The South of Ireland Championship is one of the five ‘majors’ in Irish Amateur golf and one of Ireland’s oldest Championships and has been held at Lahinch since it started in 1895. It is interesting to see the names of the past champions over the years that relate to this week’s hosting of the Irish Open. John O’Leary, Darren Clarke, Paul McGinley, our host this week, Padraig Harrington, Graeme McDowell and of course Joe Carr.

Lahinch is cemented in my mind from the experience I had there with my father in 1969. He was 47 at that time and coming to the end of his dominance. After I missed the cut to qualify for the match play, he said ‘you’re going to caddy for me and I will show you how easy it is to win one of these Championships’. (he had won 39 championships including three British Amateurs). We dusted everybody along the way, handing out the odd dog licence (7/6 win) to reach the final against his great friend Noel Fogarty, a bookmaker who nearly beat Jack Nicklaus in the British Amateur years earlier.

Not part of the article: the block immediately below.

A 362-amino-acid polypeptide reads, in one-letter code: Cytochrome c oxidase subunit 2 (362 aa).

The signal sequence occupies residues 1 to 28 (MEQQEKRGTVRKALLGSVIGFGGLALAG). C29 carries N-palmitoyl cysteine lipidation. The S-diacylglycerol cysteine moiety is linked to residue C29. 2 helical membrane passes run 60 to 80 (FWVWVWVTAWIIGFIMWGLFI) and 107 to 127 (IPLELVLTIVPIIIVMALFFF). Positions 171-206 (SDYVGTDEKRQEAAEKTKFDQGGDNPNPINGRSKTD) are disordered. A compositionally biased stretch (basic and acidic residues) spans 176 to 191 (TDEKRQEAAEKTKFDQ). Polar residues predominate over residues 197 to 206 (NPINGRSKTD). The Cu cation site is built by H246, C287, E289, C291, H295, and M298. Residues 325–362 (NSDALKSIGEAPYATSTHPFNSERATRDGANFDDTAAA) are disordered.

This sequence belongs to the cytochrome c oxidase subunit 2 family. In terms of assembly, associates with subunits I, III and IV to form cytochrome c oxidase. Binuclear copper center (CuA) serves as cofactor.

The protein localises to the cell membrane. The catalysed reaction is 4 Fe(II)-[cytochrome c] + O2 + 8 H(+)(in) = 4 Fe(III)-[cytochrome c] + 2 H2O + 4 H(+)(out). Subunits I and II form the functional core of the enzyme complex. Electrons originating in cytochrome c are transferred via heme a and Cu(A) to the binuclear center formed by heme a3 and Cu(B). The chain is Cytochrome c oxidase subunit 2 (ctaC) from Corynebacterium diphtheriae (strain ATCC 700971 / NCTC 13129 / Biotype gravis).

For years my father has a standing arrangement with my dear & dedicated mother that when he got to three up, she would go in and make the sandwiches for the afternoon match. ‘No man alive can win four holes off me’ – it was as simple as that in his mind.

The final was followed by about five thousand people in those days when Amateur golf was more popular than professional. We were three down after the Dell hole and as a youngster, I was jumping up and down panicking.

Walking up the 6th hole, I asked him; ‘Pop you know the 3 down rule – what are you going to do?’